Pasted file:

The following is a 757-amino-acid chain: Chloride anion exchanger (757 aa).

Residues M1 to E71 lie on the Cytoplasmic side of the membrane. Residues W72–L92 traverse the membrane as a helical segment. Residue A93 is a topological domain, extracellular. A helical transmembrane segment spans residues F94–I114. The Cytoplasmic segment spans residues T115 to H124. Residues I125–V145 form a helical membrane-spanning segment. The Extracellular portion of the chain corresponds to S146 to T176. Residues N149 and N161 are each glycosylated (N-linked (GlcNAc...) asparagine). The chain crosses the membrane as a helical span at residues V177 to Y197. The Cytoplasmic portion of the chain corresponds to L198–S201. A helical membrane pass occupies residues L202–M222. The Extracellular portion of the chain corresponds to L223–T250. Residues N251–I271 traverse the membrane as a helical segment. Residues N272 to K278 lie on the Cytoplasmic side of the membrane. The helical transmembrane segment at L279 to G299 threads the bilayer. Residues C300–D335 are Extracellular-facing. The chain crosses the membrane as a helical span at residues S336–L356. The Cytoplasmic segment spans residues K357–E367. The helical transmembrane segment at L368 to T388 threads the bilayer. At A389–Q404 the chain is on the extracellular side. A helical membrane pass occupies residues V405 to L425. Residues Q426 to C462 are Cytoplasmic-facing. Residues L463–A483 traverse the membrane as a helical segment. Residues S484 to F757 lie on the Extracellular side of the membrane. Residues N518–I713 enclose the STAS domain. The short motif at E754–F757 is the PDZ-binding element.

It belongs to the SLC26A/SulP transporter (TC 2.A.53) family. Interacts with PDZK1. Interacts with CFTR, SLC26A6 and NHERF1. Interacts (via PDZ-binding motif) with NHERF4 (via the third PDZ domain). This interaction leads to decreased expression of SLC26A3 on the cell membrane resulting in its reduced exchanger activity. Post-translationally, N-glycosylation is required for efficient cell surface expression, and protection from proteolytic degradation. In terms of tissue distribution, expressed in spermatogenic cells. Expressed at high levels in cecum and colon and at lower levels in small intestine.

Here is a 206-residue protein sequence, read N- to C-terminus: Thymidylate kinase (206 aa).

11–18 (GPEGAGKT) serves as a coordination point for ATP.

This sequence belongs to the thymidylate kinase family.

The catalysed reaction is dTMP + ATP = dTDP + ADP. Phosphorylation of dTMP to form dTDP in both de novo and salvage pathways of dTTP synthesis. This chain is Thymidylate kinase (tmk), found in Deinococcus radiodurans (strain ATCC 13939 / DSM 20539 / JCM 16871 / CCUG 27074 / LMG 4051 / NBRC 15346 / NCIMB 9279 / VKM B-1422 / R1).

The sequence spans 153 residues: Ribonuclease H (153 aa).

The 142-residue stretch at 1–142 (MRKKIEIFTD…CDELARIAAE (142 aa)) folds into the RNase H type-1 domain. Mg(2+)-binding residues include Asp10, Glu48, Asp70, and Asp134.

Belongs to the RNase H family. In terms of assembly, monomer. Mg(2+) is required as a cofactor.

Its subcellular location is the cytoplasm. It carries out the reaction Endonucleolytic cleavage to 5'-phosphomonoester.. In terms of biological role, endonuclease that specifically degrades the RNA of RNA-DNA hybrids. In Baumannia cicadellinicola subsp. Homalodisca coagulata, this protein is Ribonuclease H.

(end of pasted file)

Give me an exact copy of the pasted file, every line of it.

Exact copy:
The following is a 757-amino-acid chain: Chloride anion exchanger (757 aa).

Residues M1 to E71 lie on the Cytoplasmic side of the membrane. Residues W72–L92 traverse the membrane as a helical segment. Residue A93 is a topological domain, extracellular. A helical transmembrane segment spans residues F94–I114. The Cytoplasmic segment spans residues T115 to H124. Residues I125–V145 form a helical membrane-spanning segment. The Extracellular portion of the chain corresponds to S146 to T176. Residues N149 and N161 are each glycosylated (N-linked (GlcNAc...) asparagine). The chain crosses the membrane as a helical span at residues V177 to Y197. The Cytoplasmic portion of the chain corresponds to L198–S201. A helical membrane pass occupies residues L202–M222. The Extracellular portion of the chain corresponds to L223–T250. Residues N251–I271 traverse the membrane as a helical segment. Residues N272 to K278 lie on the Cytoplasmic side of the membrane. The helical transmembrane segment at L279 to G299 threads the bilayer. Residues C300–D335 are Extracellular-facing. The chain crosses the membrane as a helical span at residues S336–L356. The Cytoplasmic segment spans residues K357–E367. The helical transmembrane segment at L368 to T388 threads the bilayer. At A389–Q404 the chain is on the extracellular side. A helical membrane pass occupies residues V405 to L425. Residues Q426 to C462 are Cytoplasmic-facing. Residues L463–A483 traverse the membrane as a helical segment. Residues S484 to F757 lie on the Extracellular side of the membrane. Residues N518–I713 enclose the STAS domain. The short motif at E754–F757 is the PDZ-binding element.

It belongs to the SLC26A/SulP transporter (TC 2.A.53) family. Interacts with PDZK1. Interacts with CFTR, SLC26A6 and NHERF1. Interacts (via PDZ-binding motif) with NHERF4 (via the third PDZ domain). This interaction leads to decreased expression of SLC26A3 on the cell membrane resulting in its reduced exchanger activity. Post-translationally, N-glycosylation is required for efficient cell surface expression, and protection from proteolytic degradation. In terms of tissue distribution, expressed in spermatogenic cells. Expressed at high levels in cecum and colon and at lower levels in small intestine.

Here is a 206-residue protein sequence, read N- to C-terminus: Thymidylate kinase (206 aa).

11–18 (GPEGAGKT) serves as a coordination point for ATP.

This sequence belongs to the thymidylate kinase family.

The catalysed reaction is dTMP + ATP = dTDP + ADP. Phosphorylation of dTMP to form dTDP in both de novo and salvage pathways of dTTP synthesis. This chain is Thymidylate kinase (tmk), found in Deinococcus radiodurans (strain ATCC 13939 / DSM 20539 / JCM 16871 / CCUG 27074 / LMG 4051 / NBRC 15346 / NCIMB 9279 / VKM B-1422 / R1).

The sequence spans 153 residues: Ribonuclease H (153 aa).

The 142-residue stretch at 1–142 (MRKKIEIFTD…CDELARIAAE (142 aa)) folds into the RNase H type-1 domain. Mg(2+)-binding residues include Asp10, Glu48, Asp70, and Asp134.

Belongs to the RNase H family. In terms of assembly, monomer. Mg(2+) is required as a cofactor.

Its subcellular location is the cytoplasm. It carries out the reaction Endonucleolytic cleavage to 5'-phosphomonoester.. In terms of biological role, endonuclease that specifically degrades the RNA of RNA-DNA hybrids. In Baumannia cicadellinicola subsp. Homalodisca coagulata, this protein is Ribonuclease H.